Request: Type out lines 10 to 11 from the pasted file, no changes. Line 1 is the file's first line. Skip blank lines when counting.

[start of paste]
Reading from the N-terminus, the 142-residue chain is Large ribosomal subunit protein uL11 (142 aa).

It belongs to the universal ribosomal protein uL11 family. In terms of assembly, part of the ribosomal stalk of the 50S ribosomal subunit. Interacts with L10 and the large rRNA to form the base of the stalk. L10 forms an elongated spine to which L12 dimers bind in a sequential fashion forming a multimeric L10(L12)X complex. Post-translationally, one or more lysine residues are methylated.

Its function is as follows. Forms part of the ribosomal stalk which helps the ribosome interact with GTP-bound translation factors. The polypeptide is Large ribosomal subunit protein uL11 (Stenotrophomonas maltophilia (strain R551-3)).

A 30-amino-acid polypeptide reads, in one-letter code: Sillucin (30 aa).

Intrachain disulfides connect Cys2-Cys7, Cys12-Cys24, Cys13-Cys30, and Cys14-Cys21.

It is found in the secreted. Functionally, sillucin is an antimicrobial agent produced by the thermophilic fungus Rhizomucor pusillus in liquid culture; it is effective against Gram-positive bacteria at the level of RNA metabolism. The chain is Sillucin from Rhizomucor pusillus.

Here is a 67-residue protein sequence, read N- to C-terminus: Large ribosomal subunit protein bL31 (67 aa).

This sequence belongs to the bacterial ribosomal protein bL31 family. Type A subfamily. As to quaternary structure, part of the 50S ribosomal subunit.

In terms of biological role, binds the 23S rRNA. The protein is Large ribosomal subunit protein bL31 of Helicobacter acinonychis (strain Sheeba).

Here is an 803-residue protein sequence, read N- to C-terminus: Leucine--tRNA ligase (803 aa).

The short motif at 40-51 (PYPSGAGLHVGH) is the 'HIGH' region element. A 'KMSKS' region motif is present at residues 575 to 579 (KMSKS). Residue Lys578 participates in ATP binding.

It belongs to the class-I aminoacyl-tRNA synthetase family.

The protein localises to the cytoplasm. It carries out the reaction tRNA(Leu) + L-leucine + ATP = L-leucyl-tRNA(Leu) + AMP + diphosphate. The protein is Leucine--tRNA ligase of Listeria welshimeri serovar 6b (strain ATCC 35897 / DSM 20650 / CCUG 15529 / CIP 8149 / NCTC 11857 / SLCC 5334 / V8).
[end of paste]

Here is an 803-residue protein sequence, read N- to C-terminus: Leucine--tRNA ligase (803 aa).

The short motif at 40-51 (PYPSGAGLHVGH) is the 'HIGH' region element. A 'KMSKS' region motif is present at residues 575 to 579 (KMSKS). Residue Lys578 participates in ATP binding.